Currently four billion people out of the six billion people who live in this world are impoverished. There is nothing more certain in the future of humanity than that these people will continue to try to improve their situation. They will do this the only way they know how; by taking from and destroying the natural environment. If they are not stopped then humanity will face extinction.

So, the need for change in the form of a spiritual revolution is already knocking on the door whether we like it or not. The only choice we have in this matter is the degree we each want to become personally involved. So, there we have it champions! Thank you all for sharing in my adventures and I hope I have done a satisfactory job in sharing the lessons I have learned with you all.

Take care, bye now.

Click here to view images from Calcutta

Other articles in the series:

Volunteering for Mother Teresa’s Missionaries of Charity to serve the Poorest
of the Poor in Calcutta, India Part 1, 16 October 2000
Volunteering for Mother Teresa’s Missionaries of Charity to serve the Poorest of the Poor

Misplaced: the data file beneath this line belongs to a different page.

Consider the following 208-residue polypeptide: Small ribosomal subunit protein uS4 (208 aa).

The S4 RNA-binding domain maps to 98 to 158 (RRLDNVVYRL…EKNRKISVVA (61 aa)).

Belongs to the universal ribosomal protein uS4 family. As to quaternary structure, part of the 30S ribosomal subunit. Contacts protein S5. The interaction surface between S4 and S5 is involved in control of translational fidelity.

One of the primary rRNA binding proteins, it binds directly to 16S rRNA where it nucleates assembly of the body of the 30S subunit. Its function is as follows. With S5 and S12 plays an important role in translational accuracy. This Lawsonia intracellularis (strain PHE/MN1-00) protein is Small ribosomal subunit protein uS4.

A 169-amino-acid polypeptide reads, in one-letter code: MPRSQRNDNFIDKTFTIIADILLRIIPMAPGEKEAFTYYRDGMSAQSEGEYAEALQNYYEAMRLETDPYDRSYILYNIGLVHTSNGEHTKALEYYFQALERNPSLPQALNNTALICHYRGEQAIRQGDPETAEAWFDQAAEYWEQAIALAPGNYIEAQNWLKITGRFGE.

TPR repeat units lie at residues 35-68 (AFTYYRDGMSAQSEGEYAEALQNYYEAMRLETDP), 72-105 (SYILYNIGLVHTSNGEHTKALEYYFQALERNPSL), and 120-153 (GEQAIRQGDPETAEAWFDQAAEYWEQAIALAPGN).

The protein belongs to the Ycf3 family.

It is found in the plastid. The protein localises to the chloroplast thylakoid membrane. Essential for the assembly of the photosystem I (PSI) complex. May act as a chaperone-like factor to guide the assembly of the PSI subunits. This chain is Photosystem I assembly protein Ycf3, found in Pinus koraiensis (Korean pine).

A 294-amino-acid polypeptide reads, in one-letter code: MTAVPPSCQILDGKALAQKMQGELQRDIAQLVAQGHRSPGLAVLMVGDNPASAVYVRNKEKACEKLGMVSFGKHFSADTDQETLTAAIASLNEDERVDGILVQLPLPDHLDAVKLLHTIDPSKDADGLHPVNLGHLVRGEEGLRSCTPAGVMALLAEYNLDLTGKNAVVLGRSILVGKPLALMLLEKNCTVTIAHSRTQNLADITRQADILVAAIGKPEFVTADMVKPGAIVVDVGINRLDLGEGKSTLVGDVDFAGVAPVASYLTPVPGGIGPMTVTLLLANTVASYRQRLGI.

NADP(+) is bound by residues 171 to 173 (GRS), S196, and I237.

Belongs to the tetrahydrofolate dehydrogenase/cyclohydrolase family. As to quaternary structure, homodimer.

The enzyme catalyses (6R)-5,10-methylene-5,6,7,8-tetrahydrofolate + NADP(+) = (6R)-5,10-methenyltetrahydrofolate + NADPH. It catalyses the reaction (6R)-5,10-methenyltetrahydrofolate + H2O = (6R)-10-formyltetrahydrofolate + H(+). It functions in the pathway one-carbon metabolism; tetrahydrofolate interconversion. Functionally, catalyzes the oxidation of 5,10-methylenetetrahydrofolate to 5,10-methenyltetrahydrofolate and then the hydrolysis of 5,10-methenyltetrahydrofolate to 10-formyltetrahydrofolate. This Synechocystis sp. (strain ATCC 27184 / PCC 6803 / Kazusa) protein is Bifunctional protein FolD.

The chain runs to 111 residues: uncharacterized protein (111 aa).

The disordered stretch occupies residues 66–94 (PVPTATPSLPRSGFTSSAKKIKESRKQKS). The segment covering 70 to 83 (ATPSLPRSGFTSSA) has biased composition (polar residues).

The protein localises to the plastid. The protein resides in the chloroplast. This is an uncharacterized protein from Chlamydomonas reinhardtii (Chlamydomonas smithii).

in Calcutta, India Part 2, 23 October 2000
Volunteering in Calcutta, India Part 3, For the Benefit of all My Brothers & Sisters Who Survive by Begging, 31 October 2000

See also:

How to successfully remove violent and oppressive regimes by non-violent means; and how you can help to spread peace in the world
Satyagraha and the mysterious power of Mahatma Gandhi's non-violence
Paul Sinclair's charity fiction book Shanti the Grass-Eating Lion: a popular tale of non-violence and forgiveness. This family book is especially useful for children and young people.

If you are interested in volunteering in Calcutta or other homes run by Mother Teresa's Missionaries of Charity please visit their official website for volunteers.

Further information can be found in 'The Lonely Planet Guide to India' chapter on Kolkata.

An elderly lady watchs on as two volunteers
prepare for their work.

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© One World One People, 24 January 2002